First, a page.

Following on from last year's trend posts on blurred watercolor patterns and marbling, the watery theme continues this year with designers creating solid surfaces that look like swirling liquids frozen in time.
Elisa Strozyk covered round ceramic table tops in different liquid glazes, which were then mixed together by rotating each piece and blowing air across the surface. The swirling patterns are then fired and solidified in the kiln to create a glass-like finish.
The Diluted color vessels by Dutch designers Alissa+Nienke are made by pouring pigment into liquid porcelain, to create one-of-a-kind patterns.
The Landscape of Gravity vessels by RCA graduate Kirsi Enkovaara are made by nesting a small porcelain bowl within a larger one, filling them with water and then dropping bright blue ink onto the surface. The water is slowly drained from a hole in the bottom of the bowls leaving behind a swirling, inky residue that folds over and sticks to the bowls' surface. See a video of the process here.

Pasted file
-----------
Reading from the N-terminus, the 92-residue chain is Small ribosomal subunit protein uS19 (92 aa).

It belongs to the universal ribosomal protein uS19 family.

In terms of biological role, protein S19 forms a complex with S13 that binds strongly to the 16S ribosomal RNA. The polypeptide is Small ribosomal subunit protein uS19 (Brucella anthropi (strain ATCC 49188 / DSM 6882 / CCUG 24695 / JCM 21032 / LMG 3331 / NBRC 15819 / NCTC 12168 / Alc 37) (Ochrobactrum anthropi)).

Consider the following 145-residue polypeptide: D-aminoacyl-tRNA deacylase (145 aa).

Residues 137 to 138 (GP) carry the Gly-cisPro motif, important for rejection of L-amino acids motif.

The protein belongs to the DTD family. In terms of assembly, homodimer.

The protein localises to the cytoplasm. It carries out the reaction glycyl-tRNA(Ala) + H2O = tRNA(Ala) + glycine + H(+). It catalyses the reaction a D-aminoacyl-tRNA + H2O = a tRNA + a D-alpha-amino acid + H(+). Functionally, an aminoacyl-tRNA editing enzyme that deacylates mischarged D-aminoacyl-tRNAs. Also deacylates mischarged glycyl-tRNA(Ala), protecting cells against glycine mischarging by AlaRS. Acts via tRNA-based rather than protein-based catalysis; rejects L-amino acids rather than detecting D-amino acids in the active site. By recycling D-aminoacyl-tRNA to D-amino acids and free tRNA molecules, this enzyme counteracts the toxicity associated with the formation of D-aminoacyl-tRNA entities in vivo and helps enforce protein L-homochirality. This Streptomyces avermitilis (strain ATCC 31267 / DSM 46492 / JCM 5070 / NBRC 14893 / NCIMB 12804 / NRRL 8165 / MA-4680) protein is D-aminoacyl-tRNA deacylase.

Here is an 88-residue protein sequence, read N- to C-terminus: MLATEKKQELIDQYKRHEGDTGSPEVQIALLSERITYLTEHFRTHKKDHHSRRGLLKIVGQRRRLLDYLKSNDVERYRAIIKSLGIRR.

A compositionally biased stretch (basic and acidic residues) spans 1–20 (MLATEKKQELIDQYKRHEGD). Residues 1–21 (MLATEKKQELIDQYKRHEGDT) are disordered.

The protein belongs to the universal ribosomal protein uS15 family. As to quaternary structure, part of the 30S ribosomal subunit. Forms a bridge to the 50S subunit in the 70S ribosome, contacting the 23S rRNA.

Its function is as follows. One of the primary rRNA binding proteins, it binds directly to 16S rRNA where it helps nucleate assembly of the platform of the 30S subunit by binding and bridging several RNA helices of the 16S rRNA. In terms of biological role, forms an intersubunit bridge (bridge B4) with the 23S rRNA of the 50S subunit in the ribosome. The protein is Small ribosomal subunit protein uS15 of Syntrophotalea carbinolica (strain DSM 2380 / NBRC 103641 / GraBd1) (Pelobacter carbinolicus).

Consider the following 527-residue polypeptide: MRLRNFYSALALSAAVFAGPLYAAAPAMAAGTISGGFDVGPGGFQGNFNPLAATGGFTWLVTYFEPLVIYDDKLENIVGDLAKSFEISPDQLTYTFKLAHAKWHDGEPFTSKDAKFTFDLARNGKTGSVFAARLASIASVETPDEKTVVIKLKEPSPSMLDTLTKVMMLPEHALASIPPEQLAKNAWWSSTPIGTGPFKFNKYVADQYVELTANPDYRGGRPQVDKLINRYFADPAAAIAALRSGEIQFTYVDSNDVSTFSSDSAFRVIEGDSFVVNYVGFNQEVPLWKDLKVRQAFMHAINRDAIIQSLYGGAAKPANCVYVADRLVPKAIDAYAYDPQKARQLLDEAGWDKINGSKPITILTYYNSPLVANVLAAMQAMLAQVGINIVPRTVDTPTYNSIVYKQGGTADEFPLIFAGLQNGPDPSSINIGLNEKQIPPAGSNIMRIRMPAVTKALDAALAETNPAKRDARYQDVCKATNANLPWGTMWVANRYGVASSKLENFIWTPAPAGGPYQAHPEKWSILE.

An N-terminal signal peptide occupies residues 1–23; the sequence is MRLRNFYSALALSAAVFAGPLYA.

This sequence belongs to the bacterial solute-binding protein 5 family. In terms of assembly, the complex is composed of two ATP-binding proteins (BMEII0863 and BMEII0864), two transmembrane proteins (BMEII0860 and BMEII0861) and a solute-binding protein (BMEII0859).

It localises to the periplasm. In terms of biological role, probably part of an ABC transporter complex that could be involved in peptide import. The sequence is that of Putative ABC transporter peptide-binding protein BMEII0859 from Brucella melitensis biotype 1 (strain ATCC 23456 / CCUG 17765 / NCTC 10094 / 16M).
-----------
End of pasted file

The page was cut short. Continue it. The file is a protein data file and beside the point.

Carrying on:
The Balloon Bowls by Belgian designer Marteen de Ceulaer are made by casting strong synthetic plaster within the space between two inflated balloons. The watery surface effect is achieved by adding colorants to the water prior to mixing it with the plaster powder. The two balloons act as flexible molds, ensuring a unique shape for each and every bowl - once the plaster is set, the balloons are removed, and the bowls are finished with a special dry food-approved matte or glossy coating which reinforces the plaster and makes it waterproof.
Suitable for a variety of applications from space dividers, bar tops, wall panels, and table inlays, these swirling hand painted acrylic and glass panels by Sublime capture the interaction of metallic and opaque pigments.